There's something in Canada that teaches you that you always gotta look at both sides. See how other people could figure out why what you're saying is wrong before you're so sure you're right.
Wednesday, July 29, 2009
Since this is the first year in which I have had a blog, I am discovering a number of seasonal impacts on blogging regularity. The number of posts over winter weekends is directly proportional to the quality of the snow. And now I have discovered that my love of summer reading, cycling (mountain and road) and other pursuits cause me to ignore the blog more than a for a bit. I feel a bit guilty about it but I get over that once I sit down on the deck with a glass of wine and a book. Nothing to disturb me but the occasion mosquito. And they can be swatted away as easily as the equally annoying Conservative talking points.
Since this is a "Canadian political blog" I should report on one of the books I have read. A Fair Country by John Ralston Saul. I can highly recommend this book for those interested in being challenged as to how to make the best of Canada. J R-S elaborates on his theme, outlined in Reflections Of A Siamese Twin, that Canada is based on three founding nations (Aboriginal, English and French) and that this at the heart of what makes us unique. Whether you agree with it or not, it is more palatable than the assimilationist tripe that the Eminence Grease has imported from the United States.
One of the defining characteristics that J R-S ascribes to Canadians as a result of this aboriginal lineage is an ability to have a sense of the other or feel empathy for the position of the people you come in contact with. After I finished A Fair Country, I started on Shakey, Neil Young's Biography. I thought it would be a good idea to read a book on someone who Conservatives would claim has invalidated himself as a candidate for Prime Minister by virtue of being successful on the world stage notwithstanding his obvious connection to his home and native land. (BTW, It was apparent that Neil Young wanted his affection for Canada to be very clear to the readers of this book).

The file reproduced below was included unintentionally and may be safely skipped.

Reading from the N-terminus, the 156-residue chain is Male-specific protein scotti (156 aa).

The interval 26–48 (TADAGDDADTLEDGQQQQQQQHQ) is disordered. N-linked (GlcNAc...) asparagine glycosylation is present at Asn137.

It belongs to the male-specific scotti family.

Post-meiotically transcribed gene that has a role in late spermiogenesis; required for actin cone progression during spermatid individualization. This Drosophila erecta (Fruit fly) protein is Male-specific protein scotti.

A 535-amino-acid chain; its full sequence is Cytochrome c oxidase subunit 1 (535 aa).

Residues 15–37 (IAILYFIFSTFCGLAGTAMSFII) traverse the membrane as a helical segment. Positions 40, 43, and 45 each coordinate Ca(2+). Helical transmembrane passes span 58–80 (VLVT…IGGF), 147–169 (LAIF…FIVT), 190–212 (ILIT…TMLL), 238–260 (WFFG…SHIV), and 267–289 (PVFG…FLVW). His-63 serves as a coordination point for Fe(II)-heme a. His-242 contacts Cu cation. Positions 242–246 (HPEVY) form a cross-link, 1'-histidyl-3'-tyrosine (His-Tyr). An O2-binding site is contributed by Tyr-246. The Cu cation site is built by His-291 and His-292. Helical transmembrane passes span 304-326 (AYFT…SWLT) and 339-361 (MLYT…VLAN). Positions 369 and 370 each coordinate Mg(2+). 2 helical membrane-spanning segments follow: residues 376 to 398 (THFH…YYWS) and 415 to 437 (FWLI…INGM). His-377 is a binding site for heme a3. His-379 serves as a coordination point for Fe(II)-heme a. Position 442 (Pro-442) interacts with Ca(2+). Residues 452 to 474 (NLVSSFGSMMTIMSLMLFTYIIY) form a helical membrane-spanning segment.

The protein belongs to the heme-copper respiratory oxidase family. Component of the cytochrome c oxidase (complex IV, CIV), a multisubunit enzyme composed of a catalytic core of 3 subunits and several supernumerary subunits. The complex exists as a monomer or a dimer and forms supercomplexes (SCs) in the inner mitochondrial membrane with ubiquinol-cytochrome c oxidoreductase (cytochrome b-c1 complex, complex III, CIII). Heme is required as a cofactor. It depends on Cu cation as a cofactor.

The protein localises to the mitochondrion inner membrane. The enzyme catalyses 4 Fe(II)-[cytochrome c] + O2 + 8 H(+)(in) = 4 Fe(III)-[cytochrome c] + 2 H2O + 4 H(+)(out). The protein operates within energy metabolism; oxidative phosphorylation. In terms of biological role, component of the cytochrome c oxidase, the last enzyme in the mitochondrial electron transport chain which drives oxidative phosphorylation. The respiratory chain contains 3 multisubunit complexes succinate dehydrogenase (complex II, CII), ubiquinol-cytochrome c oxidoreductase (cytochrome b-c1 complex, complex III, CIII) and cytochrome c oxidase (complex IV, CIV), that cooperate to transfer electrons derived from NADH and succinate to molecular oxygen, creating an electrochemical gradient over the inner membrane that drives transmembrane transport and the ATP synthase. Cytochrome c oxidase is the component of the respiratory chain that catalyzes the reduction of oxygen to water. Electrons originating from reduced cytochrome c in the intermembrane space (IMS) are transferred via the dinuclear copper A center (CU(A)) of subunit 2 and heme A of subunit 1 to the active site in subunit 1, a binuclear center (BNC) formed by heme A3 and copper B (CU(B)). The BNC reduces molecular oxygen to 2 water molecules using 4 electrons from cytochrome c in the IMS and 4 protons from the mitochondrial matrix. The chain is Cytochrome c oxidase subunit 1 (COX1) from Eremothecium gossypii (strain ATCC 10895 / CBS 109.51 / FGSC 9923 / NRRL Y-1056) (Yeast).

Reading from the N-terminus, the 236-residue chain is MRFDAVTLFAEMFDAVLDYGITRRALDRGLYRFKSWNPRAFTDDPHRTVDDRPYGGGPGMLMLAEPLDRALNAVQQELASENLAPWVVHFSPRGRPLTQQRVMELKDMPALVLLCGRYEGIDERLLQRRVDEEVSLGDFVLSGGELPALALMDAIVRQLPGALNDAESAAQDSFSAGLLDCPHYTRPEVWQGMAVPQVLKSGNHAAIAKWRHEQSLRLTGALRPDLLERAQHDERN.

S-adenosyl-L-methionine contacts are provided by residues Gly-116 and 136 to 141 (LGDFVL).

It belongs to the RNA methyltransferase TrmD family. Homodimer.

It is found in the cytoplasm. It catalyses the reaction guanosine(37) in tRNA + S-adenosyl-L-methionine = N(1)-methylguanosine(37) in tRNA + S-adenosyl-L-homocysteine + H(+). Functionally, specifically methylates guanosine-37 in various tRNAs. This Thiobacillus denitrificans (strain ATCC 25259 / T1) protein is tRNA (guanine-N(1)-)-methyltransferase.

It was very interesting that I read the following quote from Mr. Young on page 38:
Pretty cosmic that the same thought is expressed in two such disparate books. Maybe J R-S is onto something.
I would like to thank anyone who took the time out from your summer to read this. I hope you enjoyed it. Now back to internet silence.Recommend this Post
Posted by Constant Vigilance at 7/29/2009 10:26:00 PM